While Netflix is busy pumping out more shows than any one person could watch (probably), Amazon Prime has remained the place to go for a few of the best shows around. Trouble is, navigating the service’s labyrinthine menus can make finding the right series a pain. We’re here to help. Below are our favorite Amazon series—all included with your Prime subscription.
For more viewing picks, read WIRED’s guide to the best movies on Amazon Prime, the best movies on HBO’s Max, and the best movies on Netflix.
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There’s an element of “what might have been” about Carnival Row. Its strong first season showed huge potential, framing deeper themes of class, immigration, and race within a fantasy world where dominant humans and refugee fae live in uneasy lockstep. Sadly, the Covid-19 pandemic massively delayed its second—and ultimately final—season. But there’s still a neat package of 18 beautifully produced episodes to enjoy for a relatively concise binge. The first season introduces human police inspector Rycroft “Philo” Philostrate (Orlando Bloom) and his former lover, fae Vignette “Vini” Stonemoss (Cara Delevingne), as a string of murders rocks the gaslit city of The Burgue, while the second sees tensions between the populace erupt as the oppressed fae make a stand for their freedom—and with Philo and Vini on opposite sides. With its quasi-Victoriana aesthetic and a preference for ornate character make-up and prosthetics, Carnival Row is also one of the most unique-looking shows in recent years—just make sure your TV can handle deep, dark contrast levels, as it’s one of the most literally dark ones too.
You know how it is with teenagers. They feel a tingle, then suddenly sparks are flying—but this isn’t about first loves or misdirected crushes, but a rather more literal electricity, as young women around the world awaken to the power to generate and discharge lightning. Soon, it proves to be a gender-wide ability, with women old and young gaining The Power, a shift that soon changes social dynamics and power structures on a global scale. With a powerhouse cast fronted by Toni Collete as Seattle mayor Margot Cleary-Lopez, and Ted Lasso’s Toheeb Jimoh as Tunde Ojo, a photojournalist documenting the situation as it unfolds, The Power explores the seismic shift such a change brings about everywhere from the US to Nigeria.
Daisy Jones & the Six
Spanning a decade, Daisy Jones & the Six follows the formation, stratospheric success, and crushing break-up of the greatest band the 1970s never saw in reality. In the late ’60s, talented but listless ingenue Daisy (Riley Keough) meets aspiring rocker Billy Dunne (Sam Claflin) and his aspiring group, eventually joining the band herself. Soon, her soulful vocals and insightful songwriting help propel the Six to the top of the charts—but at the height of their careers, everything comes tumbling down as years of wandering hearts, illicit sex, battles with sobriety, and the rigors of rock ’n’ roll take their toll. If it all sounds a bit Fleetwood Mac, that should come as no surprise—the author of the book the series is based on, Taylor Jenkins Reid, has said the legendary folk-rock band was an inspiration. Yet with its fantastic cast, period-perfect tone, and phenomenal soundtrack—one that’s warranted its own release as the album Aurora, by the series’ eponymous band—Daisy Jones & the Six takes on a life of its own.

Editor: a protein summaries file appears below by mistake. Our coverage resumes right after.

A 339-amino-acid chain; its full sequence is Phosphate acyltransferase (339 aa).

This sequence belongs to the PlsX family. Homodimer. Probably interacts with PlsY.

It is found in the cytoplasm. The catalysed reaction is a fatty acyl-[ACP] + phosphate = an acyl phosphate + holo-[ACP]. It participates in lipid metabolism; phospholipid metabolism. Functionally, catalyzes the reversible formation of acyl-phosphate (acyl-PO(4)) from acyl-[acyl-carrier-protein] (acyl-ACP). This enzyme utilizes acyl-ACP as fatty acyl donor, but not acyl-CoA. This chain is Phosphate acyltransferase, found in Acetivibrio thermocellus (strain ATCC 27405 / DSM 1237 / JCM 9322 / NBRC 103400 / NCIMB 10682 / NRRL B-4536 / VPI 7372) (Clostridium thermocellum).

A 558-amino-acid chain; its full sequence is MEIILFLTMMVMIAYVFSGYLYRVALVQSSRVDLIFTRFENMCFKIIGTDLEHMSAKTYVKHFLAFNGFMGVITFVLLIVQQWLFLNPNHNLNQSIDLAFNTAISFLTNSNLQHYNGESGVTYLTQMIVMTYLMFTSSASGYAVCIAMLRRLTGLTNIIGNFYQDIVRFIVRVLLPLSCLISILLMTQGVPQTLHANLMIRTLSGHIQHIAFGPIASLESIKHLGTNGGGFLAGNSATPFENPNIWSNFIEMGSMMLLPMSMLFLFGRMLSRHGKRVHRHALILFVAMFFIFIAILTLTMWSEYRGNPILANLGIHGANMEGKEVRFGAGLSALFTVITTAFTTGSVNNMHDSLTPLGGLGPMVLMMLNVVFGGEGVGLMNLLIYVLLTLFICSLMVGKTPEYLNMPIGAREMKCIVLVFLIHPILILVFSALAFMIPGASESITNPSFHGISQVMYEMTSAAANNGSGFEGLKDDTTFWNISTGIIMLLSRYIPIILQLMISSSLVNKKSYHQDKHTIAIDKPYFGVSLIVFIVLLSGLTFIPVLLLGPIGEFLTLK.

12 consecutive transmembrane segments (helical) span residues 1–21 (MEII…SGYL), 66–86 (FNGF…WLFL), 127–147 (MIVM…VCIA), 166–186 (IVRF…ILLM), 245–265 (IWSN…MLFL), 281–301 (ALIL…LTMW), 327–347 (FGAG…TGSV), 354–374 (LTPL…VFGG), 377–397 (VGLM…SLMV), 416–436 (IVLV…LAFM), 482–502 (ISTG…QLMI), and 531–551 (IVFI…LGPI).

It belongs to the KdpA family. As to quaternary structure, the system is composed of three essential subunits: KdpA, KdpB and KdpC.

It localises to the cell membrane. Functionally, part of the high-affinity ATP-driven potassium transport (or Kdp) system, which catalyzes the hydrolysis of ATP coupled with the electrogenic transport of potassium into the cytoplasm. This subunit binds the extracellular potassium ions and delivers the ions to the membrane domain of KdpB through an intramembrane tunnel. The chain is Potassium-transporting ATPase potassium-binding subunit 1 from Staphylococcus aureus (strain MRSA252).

The Legend of Vox Machina
Bawdy, gory, and absolutely not for kids, The Legend of Vox Machina began life as the hit Critical Role, in which a group of the biggest English-language voice actors in animation and gaming livestreamed their Dungeons & Dragons sessions, before evolving into its own beast. An exquisitely animated fantasy, the first season of the show follows the eponymous Vox Machina guild—a motley crew of usually drunk adventurers consisting of gunslingers, druids, and the requisite horny bard—as they battle to reclaim the city of Whitestone from the monstrous Lord and Lady Briarwood. The recently added second season ups the ante with “the worst team ever assembled” fighting four apocalyptically powerful dragons. Fully accessible to longtime fans of the source material and newcomers alike, this series balances being a love letter to D&D with poking plenty of fun at the classic RPG, transcending its origins to become one of the most original adult animated shows on Amazon.
Let’s be up front—supernatural thriller The Rig doesn’t even aspire to subtlety when it comes to its ecological metaphors. In fact, it’s often downright clumsy with them, such as one character remarking “if you keep punching holes in the earth, eventually the earth’s going to punch back.” Look past such clunkiness though, and this proves an engaging piece of television. With the crew of the isolated Kinloch Bravo oil rig cut off from civilization by a strange fog, the inexplicable deaths and equipment failures it brings with it make clear this is no mere weather pattern—and as the tension and fear mount, being trapped in a glorified tin can in the North Sea drives the survivors to paranoid extremes. It’s all brilliantly shot to make use of both the claustrophobic setting and the terrifying expanse of ocean around it, and the material is elevated by a phenomenal cast of Game of Thrones and Line of Duty veterans, making The Rig more than the guilty pleasure it might otherwise be.